Inheritance “hijacking” is on the rise. How can you protect yourself?

In the next twenty years, Americans stand to inherit more than $100 trillion. Unfortunately, some rightful heirs will never see a penny of their inheritances.”- Renee Chamberlain


By Renee Chamberlain

While it may seem like the script for a made-for-television movie, inheritance “hijacking” is a real-life drama unfolding daily in the United States. In an inheritance hijacking scenario, assets intended for specific beneficiaries are illegitimately re-directed to others.

Rightful heirs who are victims of inheritance hijacking lose more than just money and peace of mind.

They also forfeit the connection those inherited assets give them to a deceased loved one.

Sadly, family members are responsible for most inheritance theft, which is probably why many of these thefts go unreported. Therefore, those anticipating receiving an inheritance must be aware of this issue and be vigilant in safeguarding against it.


Family members can and do steal from one another.

There are a few standard methods crooks use to hijack inheritances.

These include:

Someone exercises undue influence over an elderly or disabled family member. Grandma has a soft spot for Randall, her youngest grandson.

Randall is a scoundrel. He’s been in and out of jail for everything from petty theft to vandalism to drug possession. Still, with some method acting and a slathering of TLC, he persuaded Grandma to change her will and leave the bulk of the estate to him, cutting out the rest of the grandchildren. Undue influence is one way bad actors steal rightful inheritances.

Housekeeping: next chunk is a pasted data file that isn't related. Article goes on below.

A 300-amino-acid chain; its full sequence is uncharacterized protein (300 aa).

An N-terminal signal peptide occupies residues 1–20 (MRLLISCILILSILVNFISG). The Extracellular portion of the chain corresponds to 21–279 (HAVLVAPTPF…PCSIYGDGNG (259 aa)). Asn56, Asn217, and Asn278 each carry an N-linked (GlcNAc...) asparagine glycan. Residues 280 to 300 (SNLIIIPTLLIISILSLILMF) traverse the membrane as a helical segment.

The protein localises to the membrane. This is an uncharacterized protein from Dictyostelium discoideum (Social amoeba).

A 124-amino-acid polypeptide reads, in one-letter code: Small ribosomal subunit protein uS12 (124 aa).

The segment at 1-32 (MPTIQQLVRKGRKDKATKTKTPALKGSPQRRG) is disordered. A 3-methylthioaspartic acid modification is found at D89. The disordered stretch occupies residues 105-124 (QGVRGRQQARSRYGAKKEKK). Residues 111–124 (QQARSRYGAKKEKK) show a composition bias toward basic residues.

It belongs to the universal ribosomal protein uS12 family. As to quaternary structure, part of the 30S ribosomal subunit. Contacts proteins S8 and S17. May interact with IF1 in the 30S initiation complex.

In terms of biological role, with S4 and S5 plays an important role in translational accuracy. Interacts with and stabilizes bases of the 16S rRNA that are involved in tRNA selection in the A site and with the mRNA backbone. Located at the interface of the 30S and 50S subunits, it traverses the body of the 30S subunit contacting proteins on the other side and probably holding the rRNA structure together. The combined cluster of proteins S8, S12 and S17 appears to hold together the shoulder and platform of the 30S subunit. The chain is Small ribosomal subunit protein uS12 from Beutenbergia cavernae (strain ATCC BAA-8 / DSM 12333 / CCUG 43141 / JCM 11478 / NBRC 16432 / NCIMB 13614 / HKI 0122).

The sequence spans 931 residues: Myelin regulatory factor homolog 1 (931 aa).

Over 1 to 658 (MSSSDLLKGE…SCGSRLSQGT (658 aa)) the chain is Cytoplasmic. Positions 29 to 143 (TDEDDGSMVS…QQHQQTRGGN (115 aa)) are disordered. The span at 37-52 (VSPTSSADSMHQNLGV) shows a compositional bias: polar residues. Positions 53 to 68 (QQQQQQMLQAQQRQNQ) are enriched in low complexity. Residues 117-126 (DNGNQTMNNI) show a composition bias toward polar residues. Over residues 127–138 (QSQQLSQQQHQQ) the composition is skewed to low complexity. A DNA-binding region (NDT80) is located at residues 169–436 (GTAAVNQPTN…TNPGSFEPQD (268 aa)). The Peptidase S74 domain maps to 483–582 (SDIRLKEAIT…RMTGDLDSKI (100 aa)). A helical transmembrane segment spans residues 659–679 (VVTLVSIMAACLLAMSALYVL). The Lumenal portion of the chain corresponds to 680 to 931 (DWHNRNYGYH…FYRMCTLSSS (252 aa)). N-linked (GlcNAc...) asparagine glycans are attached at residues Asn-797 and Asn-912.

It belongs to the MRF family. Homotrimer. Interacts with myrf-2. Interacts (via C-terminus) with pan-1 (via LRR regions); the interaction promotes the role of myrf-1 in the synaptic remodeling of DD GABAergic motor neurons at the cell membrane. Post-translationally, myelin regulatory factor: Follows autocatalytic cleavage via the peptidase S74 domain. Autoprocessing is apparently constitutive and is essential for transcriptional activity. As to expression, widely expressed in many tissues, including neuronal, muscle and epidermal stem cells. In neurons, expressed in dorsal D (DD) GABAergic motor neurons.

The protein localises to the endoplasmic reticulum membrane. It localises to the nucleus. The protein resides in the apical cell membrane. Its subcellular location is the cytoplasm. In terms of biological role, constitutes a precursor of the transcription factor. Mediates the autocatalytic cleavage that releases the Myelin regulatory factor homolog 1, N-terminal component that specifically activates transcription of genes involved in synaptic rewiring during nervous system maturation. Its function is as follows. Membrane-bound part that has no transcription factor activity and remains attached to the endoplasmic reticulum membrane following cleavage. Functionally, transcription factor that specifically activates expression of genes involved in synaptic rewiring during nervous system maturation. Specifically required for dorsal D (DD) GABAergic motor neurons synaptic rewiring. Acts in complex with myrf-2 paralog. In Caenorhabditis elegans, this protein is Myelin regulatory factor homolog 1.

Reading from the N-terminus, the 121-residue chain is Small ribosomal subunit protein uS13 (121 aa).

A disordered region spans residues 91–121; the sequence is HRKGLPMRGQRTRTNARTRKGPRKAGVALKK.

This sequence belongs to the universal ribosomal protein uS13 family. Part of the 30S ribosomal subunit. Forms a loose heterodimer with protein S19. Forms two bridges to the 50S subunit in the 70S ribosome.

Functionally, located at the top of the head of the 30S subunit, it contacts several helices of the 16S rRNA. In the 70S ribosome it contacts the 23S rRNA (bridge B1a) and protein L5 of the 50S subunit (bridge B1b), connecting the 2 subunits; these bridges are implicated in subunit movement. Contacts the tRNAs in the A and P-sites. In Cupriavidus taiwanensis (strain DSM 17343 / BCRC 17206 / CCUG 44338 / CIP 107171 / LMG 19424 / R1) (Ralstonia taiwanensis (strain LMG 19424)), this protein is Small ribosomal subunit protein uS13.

Borrowing money “off the books.” Mary’s daughter Sarah (a serial entrepreneur) asks for a private loan from her mother to fund her latest endeavor- an electric motorcycle dealership. She gets a no-paper work, no-signatures loan from Mom for $500,000. Sarah promises her mother a percentage of the profits in return. This transaction takes place without the rest of the family knowing anything.

Unfortunately, Mary passes away suddenly before her daughter repays her. Mary’s estate is now a half million dollars lighter than anticipated.

No other family members know about the loan, and Sarah’s not saying a thing. If questioned later, she plans on saying, “It was a GIFT.”

Someone marries mamma under false pretenses. Wealthy, lonely widows, widowers, and divorcees are prime targets for grifters, especially in community property states such as California and Texas. Community property laws virtually guarantee that a spouse will inherit part of an estate. Unscrupulous people marry these widows or widowers with the sole intention of getting their hands on the assets. They may also increase their share of wealth by convincing their new spouse to cut out other family members from the will.

Abuse of trust with power of attorney. For obvious reasons, individuals with Alzheimer’s or other cognitive issues are especially vulnerable to inheritance theft. As their decline worsens, some ailing seniors may decide to give a family or friend power of attorney over their finances. A power of attorney legally obligates the financial agent to act in a fiduciary capacity, making only those decisions that benefit the person who granted the power. However, those designated agents often ignore the law, squander the money, or use it to pay their own expenses. When the decedent passes, their heirs are often shocked to discover that the financial agent their loved one trusted has stolen their inheritance.

Document forgery. Although rarer than a few decades ago, document forgery can still be an issue.